Equator Principles: Global banks failing to uphold environmental and social risk agreements

An investor coalition representing more than $2.9trn has urged global banks to strengthen efforts that protect the rights of indigenous people and the environment that they rely on.

The investors forming the coalition noted that 13 of the 17 banks that financed the Dakota Access Pipeline project were also signatories to the Equator Principles

The investors forming the coalition noted that 13 of the 17 banks that financed the Dakota Access Pipeline project were also signatories to the Equator Principles

Led by Boston Common Asset Management, the coalition has urged global banks to pledge to and strengthen the Equator Principles, a voluntary global environmental and social risk management framework for financial decision-making.

The coalition has issued a statement to global banks claiming that current practices and decision-making fail in mitigating reputation, financial and litigation risks when it comes to financing large infrastructure projects. The controversy surrounding the Dakota Access Pipeline, in which indigenous groups argued that the project was an environmental hazard for the Standing Rock and Cheyenne River Sioux areas, is used as a prime example of banks failing to analysis social and environmental risks.

Boston Common Asset Management’s managing director, Steven Heim, said: “Global banks face a critical decision: to strengthen the Equator Principles or otherwise fail to respect the rights of Indigenous Peoples, thereby increasing risks for banks and investors.

“In line with the United Nations Declaration on the Rights of Indigenous Peoples, Indigenous Peoples have the right to withhold consent from projects. The current iteration of the Equator Principles falls short of protecting these rights post-Dakota Access Pipeline.”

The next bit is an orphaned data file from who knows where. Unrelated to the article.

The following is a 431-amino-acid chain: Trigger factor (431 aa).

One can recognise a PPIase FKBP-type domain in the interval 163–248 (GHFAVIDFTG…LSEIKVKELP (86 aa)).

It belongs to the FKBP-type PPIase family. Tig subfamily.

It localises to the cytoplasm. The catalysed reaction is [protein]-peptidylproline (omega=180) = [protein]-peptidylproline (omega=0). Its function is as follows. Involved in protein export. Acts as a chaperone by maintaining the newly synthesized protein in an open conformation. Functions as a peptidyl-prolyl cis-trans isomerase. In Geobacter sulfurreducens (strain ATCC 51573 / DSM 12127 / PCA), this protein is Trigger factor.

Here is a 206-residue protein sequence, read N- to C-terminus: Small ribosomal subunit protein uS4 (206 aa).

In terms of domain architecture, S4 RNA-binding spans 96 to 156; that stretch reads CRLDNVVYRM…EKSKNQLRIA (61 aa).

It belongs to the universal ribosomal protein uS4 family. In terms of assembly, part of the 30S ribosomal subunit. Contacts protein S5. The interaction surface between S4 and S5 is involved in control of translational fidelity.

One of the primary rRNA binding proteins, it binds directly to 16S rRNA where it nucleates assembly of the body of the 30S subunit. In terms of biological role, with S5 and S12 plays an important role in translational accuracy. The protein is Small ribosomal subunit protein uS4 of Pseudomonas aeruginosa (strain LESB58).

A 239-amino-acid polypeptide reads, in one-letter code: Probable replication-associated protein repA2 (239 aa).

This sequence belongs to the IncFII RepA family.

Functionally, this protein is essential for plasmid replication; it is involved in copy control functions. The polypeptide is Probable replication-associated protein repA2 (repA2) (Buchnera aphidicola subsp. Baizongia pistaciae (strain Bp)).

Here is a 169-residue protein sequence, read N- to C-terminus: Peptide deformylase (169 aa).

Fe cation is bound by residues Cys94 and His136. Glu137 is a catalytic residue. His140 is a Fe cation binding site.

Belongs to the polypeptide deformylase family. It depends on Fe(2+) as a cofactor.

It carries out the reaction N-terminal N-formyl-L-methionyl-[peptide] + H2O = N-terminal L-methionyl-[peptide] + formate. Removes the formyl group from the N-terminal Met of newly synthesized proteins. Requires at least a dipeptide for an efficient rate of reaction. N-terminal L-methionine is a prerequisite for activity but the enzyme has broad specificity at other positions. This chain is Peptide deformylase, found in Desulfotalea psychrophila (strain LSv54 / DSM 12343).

Boston Common Asset Management is joined by 50 investors and organisations including CalPERS, the New York State Comptroller, the Comptroller of the City of New York, NEI Investments, SHARE, and investor organizations representing Indigenous Peoples such as National Aboriginal Trust Officers Association of Canada and the Oneida Trust Committee of the Oneida Nation of Wisconsin, in signing the statement.

The Dakota Access Pipeline has been operational since June 2017 and is owned by the Energy Transfer Partners (ETP). ETP was granted a permit by US President Donald Trump, who ignored objections from indigenous tribes and environmentalists that the project would pollute waterways.

The Standing Rock and Cheyenne Sioux have since attempted to sue the US Army Corps of Engineers, arguing that the tribes had not been properly consulted.

Banking on change

In written comments to the Equator Principles Association, the investors forming the coalition noted that 13 of the 17 banks that financed the Dakota Access Pipeline project were also signatories to the Equator Principles.

The coalition has called for banks to provide stakeholder feedback on the draft Equator Principles “EP4”, that was released on June 24, 2019. The statement will be open for new signatories until October 11, 2019.

Increasing supply chain traceability and integrating human rights into the adaptation and mitigation of climate change impacts are among the most significant human rights issues affecting sustainability and CSR professionals.

A lack of information on supply chain practices and the adaptation of climate impacts ranked alongside the recruitment of migrants and refugees into forced labour as some of the biggest threats to brand reputation, according to reports.

Unfortunately, a large majority of businesses are in danger of falling "overwhelmingly behind" on human rights issues.

Matt Mace



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| Infrastructure | investors | supply chain | traceability | ethics | Modern Slavery

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CSR & ethics


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